Rest assured that the DoA was not moved to give industry more time, it was moved to give notified bodies and competent authorities more time to complete the rollout and certificates conversion that they were much behind with. The enormous disruption of business as usual caused by COVID-19 created the political momentum for the change, because the Commission and member states realised that the epidemic would delay things so much it would be embarrassing and unworkable.

Quite some companies responded with the short term reaction that is characteristic for a three month horizon: many MDR projects were shelved and MDR transitions teams were disbanded or decimated because the ‘resources’ had been allocated to other projects and the company was not going to pivot on this. The DoA is a year away again, so why make the best of the extra time, right? In the end it’s only core business, so how could that be important. So many things you can do in one year, and so many loose ends to tie.

A lot of companies seem under the impression that the move of the DoA means that all the other subsequent deadlines at the end moved up with one year too. Wrong! The other deadlines of May 2024 and May 2025 did not move at all. So one year more until DoA is one year less of the four years of transition to convert the last MDD declarations of conformity and (AI) MDD certificates into MDR certificates and MDR Declarations of Conformity:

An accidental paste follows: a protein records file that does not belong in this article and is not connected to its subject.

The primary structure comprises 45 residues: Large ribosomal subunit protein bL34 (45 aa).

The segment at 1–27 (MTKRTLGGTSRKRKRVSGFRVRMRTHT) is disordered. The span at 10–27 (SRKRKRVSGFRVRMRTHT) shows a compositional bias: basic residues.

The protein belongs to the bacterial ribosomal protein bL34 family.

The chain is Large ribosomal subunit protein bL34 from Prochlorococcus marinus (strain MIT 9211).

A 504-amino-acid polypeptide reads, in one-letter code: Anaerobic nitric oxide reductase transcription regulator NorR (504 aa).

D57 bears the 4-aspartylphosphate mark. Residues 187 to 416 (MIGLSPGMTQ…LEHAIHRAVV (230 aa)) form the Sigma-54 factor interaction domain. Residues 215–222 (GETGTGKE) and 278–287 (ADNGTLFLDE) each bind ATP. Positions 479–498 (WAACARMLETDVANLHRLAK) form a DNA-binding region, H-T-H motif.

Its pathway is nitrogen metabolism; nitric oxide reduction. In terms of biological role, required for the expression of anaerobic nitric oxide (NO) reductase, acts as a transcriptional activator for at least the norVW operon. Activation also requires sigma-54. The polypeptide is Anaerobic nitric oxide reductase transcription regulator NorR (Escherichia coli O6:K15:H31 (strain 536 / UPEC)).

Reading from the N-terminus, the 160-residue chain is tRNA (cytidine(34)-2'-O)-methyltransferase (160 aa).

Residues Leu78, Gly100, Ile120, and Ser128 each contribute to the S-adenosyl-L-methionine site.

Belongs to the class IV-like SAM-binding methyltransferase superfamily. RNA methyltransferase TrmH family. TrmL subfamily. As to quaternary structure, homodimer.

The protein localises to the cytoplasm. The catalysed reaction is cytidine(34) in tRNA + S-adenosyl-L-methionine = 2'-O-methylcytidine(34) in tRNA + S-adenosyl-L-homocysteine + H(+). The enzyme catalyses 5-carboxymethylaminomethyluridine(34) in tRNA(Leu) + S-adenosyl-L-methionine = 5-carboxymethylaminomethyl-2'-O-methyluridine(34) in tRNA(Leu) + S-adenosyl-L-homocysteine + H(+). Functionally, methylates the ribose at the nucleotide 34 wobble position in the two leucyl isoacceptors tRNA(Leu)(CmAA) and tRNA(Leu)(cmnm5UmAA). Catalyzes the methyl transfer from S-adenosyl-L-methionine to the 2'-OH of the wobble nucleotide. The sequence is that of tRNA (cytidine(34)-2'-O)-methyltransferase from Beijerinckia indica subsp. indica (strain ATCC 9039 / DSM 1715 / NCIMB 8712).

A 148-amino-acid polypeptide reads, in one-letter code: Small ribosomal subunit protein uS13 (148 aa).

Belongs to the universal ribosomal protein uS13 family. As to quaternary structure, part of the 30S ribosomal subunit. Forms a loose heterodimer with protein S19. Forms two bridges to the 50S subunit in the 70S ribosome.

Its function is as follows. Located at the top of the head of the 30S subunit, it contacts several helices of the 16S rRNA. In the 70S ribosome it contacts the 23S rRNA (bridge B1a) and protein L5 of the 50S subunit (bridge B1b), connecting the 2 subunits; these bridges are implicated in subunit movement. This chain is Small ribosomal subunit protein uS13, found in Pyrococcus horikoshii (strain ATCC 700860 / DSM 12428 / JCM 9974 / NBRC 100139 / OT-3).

Schermafbeelding 2020-06-01 om 21.51.17


Does the delay help?

Yes and no, and in different ways than you might think. I invite you to watch Amanda Maxwell’s interview with Bassil Akra, Gert Bos and me for different perspectives on this matter, kindly made publicly available by MedTech Insight:

In the extra year authorities are working on completing the outstanding agenda of implementing and delegated acts, Commons Specifications (Q4 2020 for Annex XVI products now and Q3 2020 for reprocessing of SUDs), MDCG guidances and, of course, Eudamed. The medical devices website will be transferred from DG GROW to DG SANTE, not a minute to soon since devices have been back with DG SANTE for a while now.